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  Movie magic hits the games market
Updated 24 July 2004, 09.25

The same week that Spidey swings into cinemas - the game based on the movie has conquered your consoles.

So are the games of the films as good as the flicks themselves?

Newsround Showbiz investigates on Sunday 25 July.

In the UK we spent 742m going to the cinema last year.

But Britain's joystick fans shell out over 2bn on games and consoles.

Movie bosses are beginning to take notice - games based on them are getting more money spent on them and their advertising.

Historically games based on movies haven't been good to play. Sometimes they were clunky and failed to live up to the cool look of the movie, but now things are changing.

"So it's up arrow, shift and return? Are you sure!"

Paul Davies, from Computer and Video Games Magazine says: "The movie licensed games aren't an after-thought any more."


He says whereas before the games were an add-on, produced cheaply to sell to fans of the film, the companies now know people won't settle for rubbish.

He says: "The major change is when the next big action movie is on the drawing board they're also planning the game.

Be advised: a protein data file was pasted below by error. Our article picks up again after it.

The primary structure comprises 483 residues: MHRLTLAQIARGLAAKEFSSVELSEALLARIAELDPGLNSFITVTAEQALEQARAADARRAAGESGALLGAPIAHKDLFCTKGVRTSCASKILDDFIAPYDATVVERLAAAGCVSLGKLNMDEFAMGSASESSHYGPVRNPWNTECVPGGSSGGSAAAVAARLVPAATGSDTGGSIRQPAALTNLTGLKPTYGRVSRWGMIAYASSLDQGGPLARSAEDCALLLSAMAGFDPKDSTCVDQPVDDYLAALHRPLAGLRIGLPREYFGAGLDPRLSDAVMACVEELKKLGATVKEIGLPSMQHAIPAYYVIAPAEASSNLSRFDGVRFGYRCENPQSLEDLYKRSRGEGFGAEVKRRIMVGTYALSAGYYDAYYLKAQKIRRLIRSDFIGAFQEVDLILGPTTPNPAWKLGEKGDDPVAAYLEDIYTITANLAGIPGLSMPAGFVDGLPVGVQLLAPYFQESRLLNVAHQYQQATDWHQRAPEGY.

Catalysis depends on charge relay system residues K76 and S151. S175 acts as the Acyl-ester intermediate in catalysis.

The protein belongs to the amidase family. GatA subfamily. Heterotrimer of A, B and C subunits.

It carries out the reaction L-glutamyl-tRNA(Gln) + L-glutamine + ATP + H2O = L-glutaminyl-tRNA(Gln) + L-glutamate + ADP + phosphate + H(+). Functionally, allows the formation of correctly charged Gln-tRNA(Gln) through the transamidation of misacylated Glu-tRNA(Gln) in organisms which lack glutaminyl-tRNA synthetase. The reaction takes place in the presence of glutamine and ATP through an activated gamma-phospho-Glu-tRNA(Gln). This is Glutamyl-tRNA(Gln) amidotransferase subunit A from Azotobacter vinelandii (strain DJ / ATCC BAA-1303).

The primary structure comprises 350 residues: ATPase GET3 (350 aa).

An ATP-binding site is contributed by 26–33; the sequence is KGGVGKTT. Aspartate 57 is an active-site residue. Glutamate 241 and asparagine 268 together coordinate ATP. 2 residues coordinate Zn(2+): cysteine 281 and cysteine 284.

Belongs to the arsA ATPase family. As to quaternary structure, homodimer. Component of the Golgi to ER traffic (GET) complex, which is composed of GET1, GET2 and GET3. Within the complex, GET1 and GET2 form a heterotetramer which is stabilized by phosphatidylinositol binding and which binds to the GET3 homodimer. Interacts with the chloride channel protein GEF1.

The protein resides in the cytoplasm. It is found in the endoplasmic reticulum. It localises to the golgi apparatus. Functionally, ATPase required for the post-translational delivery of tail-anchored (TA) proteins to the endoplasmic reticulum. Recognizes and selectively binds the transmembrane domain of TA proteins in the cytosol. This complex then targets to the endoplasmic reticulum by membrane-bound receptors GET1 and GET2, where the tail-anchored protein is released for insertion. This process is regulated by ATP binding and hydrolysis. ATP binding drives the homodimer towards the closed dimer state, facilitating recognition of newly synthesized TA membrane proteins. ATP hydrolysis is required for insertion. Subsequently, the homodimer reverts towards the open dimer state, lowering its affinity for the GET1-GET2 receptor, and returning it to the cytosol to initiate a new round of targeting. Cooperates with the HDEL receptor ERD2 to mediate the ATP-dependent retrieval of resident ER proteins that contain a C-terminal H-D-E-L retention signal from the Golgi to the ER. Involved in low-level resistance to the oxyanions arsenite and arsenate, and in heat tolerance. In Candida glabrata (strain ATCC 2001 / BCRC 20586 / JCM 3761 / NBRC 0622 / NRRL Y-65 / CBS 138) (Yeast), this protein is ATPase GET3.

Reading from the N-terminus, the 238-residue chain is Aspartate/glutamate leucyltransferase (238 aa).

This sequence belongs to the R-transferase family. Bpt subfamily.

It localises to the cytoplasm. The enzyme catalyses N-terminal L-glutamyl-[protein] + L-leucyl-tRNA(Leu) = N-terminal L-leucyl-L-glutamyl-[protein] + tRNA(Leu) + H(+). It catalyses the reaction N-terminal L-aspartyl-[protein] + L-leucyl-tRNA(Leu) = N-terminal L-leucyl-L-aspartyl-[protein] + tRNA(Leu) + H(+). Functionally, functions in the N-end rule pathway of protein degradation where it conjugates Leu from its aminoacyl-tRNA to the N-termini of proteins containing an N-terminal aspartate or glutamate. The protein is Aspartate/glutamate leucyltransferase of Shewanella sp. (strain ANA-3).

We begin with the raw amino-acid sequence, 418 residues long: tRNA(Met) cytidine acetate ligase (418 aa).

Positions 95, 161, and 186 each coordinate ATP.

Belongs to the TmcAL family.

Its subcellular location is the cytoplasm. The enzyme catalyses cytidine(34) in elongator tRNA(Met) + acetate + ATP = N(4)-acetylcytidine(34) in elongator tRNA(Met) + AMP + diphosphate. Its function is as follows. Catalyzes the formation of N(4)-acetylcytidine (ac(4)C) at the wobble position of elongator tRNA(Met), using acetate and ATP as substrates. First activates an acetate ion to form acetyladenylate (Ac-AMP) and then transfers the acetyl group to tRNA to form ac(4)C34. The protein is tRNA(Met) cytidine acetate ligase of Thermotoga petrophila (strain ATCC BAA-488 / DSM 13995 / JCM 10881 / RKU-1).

"They tend to be launched at the same time as the movie now and cost millions of pounds to make."

Now even the stars of the big screen are getting in on the act.

"Hehehe, my game's great!"
Hollywood hard-man Vin Diesel says he set up his own game development company because he wasn't happy with the games based on his movies.

Sometimes a film-based game doesn't even need a film to launch it - the most recent James Bond game, starring Pierce Brosnan, was a brand new plot with no film behind it.

But sometimes an A-list cast doesn't guarantee a big hit game! Computer and Video Games magazine doesn't like the new Catwoman game very much at all.

'Better than the film!'

But sometimes, these days Davies says the games can be better than the movies.

He says: "The Van Helsing game was better than the film. The game play was purely about action and special effects. So although the bad dialogue ruined the film a bit, the game was great!"

Angelina Jolie as the film Lara: "Wot, the Lara from the game is chasing me?"
Tomb Raider is an example of how far things have changed, Davies reckons.

He says: "Now you get successful series of games and then you get a movie - and you're hoping it lives up to the game!"

'Freedom of imagination'

But what does the future hold? Will the games market be swamped with blockbuster movie games?

Davies reckons the best games will still come from original ideas.

He says: "You can just have more freedom of ideas with a video game - you can do crazy things that you couldn't dream of with a movie in a game - like flying people and you just accept it when you wouldn't in a film."

To catch Newsround Showbiz's feature on movies and games tune in to the CBBC channel on Sunday 25 July.

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